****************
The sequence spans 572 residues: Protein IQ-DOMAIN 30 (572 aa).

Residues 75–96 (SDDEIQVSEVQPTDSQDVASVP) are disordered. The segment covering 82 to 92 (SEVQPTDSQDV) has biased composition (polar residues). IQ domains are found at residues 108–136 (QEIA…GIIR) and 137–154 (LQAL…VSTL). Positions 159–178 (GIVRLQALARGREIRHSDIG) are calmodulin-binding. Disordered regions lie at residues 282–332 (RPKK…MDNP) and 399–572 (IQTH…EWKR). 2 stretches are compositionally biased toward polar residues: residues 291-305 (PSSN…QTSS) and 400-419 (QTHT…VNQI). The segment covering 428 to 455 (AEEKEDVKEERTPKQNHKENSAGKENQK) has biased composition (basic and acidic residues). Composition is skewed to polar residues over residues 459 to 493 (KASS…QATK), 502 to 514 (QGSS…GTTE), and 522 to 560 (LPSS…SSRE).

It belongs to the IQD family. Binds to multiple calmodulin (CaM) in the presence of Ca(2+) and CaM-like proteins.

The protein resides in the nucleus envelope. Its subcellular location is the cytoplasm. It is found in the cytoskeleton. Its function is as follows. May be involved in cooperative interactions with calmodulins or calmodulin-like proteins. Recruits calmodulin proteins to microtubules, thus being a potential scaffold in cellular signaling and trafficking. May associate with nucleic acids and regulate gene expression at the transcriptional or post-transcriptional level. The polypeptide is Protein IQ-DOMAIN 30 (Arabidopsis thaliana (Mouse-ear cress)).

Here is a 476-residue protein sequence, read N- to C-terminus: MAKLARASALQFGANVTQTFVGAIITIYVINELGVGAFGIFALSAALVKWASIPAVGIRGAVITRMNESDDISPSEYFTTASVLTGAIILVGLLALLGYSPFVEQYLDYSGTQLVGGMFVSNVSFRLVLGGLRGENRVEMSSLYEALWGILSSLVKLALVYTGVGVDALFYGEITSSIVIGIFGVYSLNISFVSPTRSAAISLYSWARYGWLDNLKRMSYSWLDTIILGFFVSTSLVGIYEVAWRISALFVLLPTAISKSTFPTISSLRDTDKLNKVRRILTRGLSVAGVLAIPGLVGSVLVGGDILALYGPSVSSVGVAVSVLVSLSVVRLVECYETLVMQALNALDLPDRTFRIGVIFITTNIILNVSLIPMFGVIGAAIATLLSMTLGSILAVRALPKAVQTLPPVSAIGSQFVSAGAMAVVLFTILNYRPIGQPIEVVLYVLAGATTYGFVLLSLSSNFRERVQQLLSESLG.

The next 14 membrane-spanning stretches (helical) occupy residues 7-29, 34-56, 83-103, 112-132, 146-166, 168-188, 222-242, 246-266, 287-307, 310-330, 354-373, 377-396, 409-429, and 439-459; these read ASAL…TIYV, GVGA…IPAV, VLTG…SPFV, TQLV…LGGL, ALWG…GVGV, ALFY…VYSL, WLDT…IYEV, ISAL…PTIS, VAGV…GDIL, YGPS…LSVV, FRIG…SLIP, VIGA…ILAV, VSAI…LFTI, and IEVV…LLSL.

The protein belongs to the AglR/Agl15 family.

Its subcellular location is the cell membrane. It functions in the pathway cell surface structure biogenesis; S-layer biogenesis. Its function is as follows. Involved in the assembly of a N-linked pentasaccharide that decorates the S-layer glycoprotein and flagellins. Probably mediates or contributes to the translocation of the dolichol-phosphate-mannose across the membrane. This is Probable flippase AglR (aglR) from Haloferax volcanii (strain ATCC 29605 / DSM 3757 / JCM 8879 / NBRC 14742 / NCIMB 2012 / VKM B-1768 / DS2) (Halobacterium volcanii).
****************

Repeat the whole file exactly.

The sequence spans 572 residues: Protein IQ-DOMAIN 30 (572 aa).

Residues 75–96 (SDDEIQVSEVQPTDSQDVASVP) are disordered. The segment covering 82 to 92 (SEVQPTDSQDV) has biased composition (polar residues). IQ domains are found at residues 108–136 (QEIA…GIIR) and 137–154 (LQAL…VSTL). Positions 159–178 (GIVRLQALARGREIRHSDIG) are calmodulin-binding. Disordered regions lie at residues 282–332 (RPKK…MDNP) and 399–572 (IQTH…EWKR). 2 stretches are compositionally biased toward polar residues: residues 291-305 (PSSN…QTSS) and 400-419 (QTHT…VNQI). The segment covering 428 to 455 (AEEKEDVKEERTPKQNHKENSAGKENQK) has biased composition (basic and acidic residues). Composition is skewed to polar residues over residues 459 to 493 (KASS…QATK), 502 to 514 (QGSS…GTTE), and 522 to 560 (LPSS…SSRE).

It belongs to the IQD family. Binds to multiple calmodulin (CaM) in the presence of Ca(2+) and CaM-like proteins.

The protein resides in the nucleus envelope. Its subcellular location is the cytoplasm. It is found in the cytoskeleton. Its function is as follows. May be involved in cooperative interactions with calmodulins or calmodulin-like proteins. Recruits calmodulin proteins to microtubules, thus being a potential scaffold in cellular signaling and trafficking. May associate with nucleic acids and regulate gene expression at the transcriptional or post-transcriptional level. The polypeptide is Protein IQ-DOMAIN 30 (Arabidopsis thaliana (Mouse-ear cress)).

Here is a 476-residue protein sequence, read N- to C-terminus: MAKLARASALQFGANVTQTFVGAIITIYVINELGVGAFGIFALSAALVKWASIPAVGIRGAVITRMNESDDISPSEYFTTASVLTGAIILVGLLALLGYSPFVEQYLDYSGTQLVGGMFVSNVSFRLVLGGLRGENRVEMSSLYEALWGILSSLVKLALVYTGVGVDALFYGEITSSIVIGIFGVYSLNISFVSPTRSAAISLYSWARYGWLDNLKRMSYSWLDTIILGFFVSTSLVGIYEVAWRISALFVLLPTAISKSTFPTISSLRDTDKLNKVRRILTRGLSVAGVLAIPGLVGSVLVGGDILALYGPSVSSVGVAVSVLVSLSVVRLVECYETLVMQALNALDLPDRTFRIGVIFITTNIILNVSLIPMFGVIGAAIATLLSMTLGSILAVRALPKAVQTLPPVSAIGSQFVSAGAMAVVLFTILNYRPIGQPIEVVLYVLAGATTYGFVLLSLSSNFRERVQQLLSESLG.

The next 14 membrane-spanning stretches (helical) occupy residues 7-29, 34-56, 83-103, 112-132, 146-166, 168-188, 222-242, 246-266, 287-307, 310-330, 354-373, 377-396, 409-429, and 439-459; these read ASAL…TIYV, GVGA…IPAV, VLTG…SPFV, TQLV…LGGL, ALWG…GVGV, ALFY…VYSL, WLDT…IYEV, ISAL…PTIS, VAGV…GDIL, YGPS…LSVV, FRIG…SLIP, VIGA…ILAV, VSAI…LFTI, and IEVV…LLSL.

The protein belongs to the AglR/Agl15 family.

Its subcellular location is the cell membrane. It functions in the pathway cell surface structure biogenesis; S-layer biogenesis. Its function is as follows. Involved in the assembly of a N-linked pentasaccharide that decorates the S-layer glycoprotein and flagellins. Probably mediates or contributes to the translocation of the dolichol-phosphate-mannose across the membrane. This is Probable flippase AglR (aglR) from Haloferax volcanii (strain ATCC 29605 / DSM 3757 / JCM 8879 / NBRC 14742 / NCIMB 2012 / VKM B-1768 / DS2) (Halobacterium volcanii).